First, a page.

Craig Ball is a very close friend. Also, in the area of electronically stored information (“ESI”) and litigation, he is as good an expert as you can find, in the world. His critique of the President’s lawyers reminds us that blindly copying forms will not serve our clients. Preservation Letter to Controversial Author Craig’s “Ball […]Read more "Preservation Letters Require More than Just Copying a Form"
In order to protect professionals from frivolous lawsuits, a Texas statute provides that lawsuits arising out of the provision of professional services (such as engineering or architecture) must include a certificate of merit. That certificate must include a sworn statement by a qualified expert as to the negligence or other error committed; failure to file […]Read more "Texas Statute Could Not Help Engineering Company, Because No Licensed Engineer Provided Services"
A recent development in a much watched environmental case pending before the Texas Supreme Court reminded me that the involvement of a non-party can add value in an appeal. A non-party that submits briefs, or in special cases participates in oral argument, is known as a friend of the court or amicus curie. State of […]Read more "Appellate Success, with a Little Help from Friends"
Regulatory agencies may view companies that do not comply with such “voluntary” standards as out of compliance in enforcement actions, and juries may view them as negligent in tort actions.Read more "Major Energy Companies Agree to Methane Emissions Principles"
In Texas, when the law requires a contract to be in writing, electronic communications can satisfy that requirement, but only if each party agrees to conduct the transaction electronically. Even when neither party explicitly says that it has agreed to conduct transactions by electronic means, the context and surrounding circumstances can show that that the […]Read more "You Can Agree to Make a Contract Electronically Without Explicitly Saying So"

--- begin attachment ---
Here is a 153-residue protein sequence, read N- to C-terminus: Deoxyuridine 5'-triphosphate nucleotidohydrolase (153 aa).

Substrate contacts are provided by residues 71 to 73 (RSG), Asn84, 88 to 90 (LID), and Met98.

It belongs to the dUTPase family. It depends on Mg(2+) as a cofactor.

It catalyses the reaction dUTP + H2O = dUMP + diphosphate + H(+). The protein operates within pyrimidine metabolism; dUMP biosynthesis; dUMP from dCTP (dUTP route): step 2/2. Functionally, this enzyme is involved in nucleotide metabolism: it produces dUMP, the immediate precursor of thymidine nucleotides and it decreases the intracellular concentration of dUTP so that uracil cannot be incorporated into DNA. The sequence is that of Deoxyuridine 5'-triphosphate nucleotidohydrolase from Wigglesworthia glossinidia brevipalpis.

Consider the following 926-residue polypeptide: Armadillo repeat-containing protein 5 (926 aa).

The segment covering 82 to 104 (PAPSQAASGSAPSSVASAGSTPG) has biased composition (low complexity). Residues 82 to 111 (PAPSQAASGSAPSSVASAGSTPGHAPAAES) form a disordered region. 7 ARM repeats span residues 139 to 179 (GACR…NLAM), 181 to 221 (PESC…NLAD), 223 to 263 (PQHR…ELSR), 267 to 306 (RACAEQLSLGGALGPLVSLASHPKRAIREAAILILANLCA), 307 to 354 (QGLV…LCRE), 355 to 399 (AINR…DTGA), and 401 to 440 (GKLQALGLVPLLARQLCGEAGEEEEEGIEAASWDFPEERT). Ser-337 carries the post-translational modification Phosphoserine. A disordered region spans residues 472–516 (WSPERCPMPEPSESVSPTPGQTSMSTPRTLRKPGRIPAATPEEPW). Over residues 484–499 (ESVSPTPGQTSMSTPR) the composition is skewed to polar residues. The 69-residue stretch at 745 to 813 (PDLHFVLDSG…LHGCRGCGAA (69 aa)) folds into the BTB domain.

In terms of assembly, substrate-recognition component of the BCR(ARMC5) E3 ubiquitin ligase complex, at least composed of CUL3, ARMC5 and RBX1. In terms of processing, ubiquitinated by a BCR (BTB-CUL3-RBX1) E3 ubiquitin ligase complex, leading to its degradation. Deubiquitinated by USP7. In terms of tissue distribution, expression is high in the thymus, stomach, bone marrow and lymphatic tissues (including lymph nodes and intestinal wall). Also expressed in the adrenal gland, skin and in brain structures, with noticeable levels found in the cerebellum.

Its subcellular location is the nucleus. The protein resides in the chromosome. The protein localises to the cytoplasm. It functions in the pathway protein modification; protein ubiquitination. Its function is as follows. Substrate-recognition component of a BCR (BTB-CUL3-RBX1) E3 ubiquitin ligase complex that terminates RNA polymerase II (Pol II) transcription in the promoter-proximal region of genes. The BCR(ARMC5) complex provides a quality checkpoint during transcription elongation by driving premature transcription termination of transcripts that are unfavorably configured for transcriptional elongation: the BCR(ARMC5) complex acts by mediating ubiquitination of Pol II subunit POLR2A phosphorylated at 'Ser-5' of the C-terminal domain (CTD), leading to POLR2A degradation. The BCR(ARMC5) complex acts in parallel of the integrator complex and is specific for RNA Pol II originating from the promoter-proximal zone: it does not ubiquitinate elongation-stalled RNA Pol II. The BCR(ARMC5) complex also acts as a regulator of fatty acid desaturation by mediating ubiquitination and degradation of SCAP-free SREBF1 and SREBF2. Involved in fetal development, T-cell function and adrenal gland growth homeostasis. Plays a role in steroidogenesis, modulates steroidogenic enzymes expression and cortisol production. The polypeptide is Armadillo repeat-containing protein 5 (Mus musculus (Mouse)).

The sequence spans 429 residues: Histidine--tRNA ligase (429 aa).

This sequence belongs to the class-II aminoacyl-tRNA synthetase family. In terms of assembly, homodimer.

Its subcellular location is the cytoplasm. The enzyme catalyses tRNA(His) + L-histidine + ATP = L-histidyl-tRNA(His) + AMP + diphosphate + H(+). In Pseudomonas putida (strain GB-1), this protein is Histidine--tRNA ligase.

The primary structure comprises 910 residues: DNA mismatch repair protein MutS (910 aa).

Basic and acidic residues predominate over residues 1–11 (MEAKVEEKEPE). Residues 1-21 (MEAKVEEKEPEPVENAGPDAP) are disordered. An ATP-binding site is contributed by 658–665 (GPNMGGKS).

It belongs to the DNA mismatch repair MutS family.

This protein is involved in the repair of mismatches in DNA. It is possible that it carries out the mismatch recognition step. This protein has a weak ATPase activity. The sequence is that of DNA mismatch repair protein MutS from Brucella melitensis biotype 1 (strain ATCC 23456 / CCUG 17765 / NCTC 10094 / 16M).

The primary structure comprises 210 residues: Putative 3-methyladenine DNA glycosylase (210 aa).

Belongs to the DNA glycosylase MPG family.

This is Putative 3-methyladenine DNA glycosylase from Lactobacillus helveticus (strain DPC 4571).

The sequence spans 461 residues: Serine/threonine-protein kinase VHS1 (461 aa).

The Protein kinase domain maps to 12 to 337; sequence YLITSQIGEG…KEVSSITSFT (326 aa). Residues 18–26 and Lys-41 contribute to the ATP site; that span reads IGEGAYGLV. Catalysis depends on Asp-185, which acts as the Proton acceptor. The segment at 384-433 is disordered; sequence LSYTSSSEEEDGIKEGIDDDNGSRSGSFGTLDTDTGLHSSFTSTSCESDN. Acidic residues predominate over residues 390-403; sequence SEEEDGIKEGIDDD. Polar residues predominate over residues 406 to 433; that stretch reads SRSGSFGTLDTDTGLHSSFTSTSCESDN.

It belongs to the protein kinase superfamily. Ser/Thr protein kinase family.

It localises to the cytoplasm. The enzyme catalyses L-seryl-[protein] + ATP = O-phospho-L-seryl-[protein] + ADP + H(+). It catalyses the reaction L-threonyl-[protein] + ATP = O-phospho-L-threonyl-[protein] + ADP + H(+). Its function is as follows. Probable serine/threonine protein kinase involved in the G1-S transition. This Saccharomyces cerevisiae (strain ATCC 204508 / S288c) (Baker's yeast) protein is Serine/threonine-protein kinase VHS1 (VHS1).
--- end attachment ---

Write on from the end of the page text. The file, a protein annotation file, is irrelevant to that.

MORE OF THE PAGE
In many industrial construction or services contracts, contractors agree to provide insurance for the owners. Additionally, contractors often agree to indemnify the owners, at least to some extent. These provisions are sometimes congruent; that is, the indemnity and insurance provisions can be written so that each obligation corresponds exactly to the other. However, Texas law […]Read more "Contractor’s Obligation to Provide Insurance Is Different From Indemnity"
Baylor University was concerned that it was not in full compliance with federal law relating to complaints of sexual harassment and violence. Baylor also expected litigation. Baylor’s Board of Regents hired the Pepper Hamilton law firm to investigate Baylor’s procedures, policies and other “institutional response” aspects of Baylor’s compliance obligations. Baylor and Pepper Hamilton agreed […]Read more "Baylor Case: Public Statements Can Waive Privilege"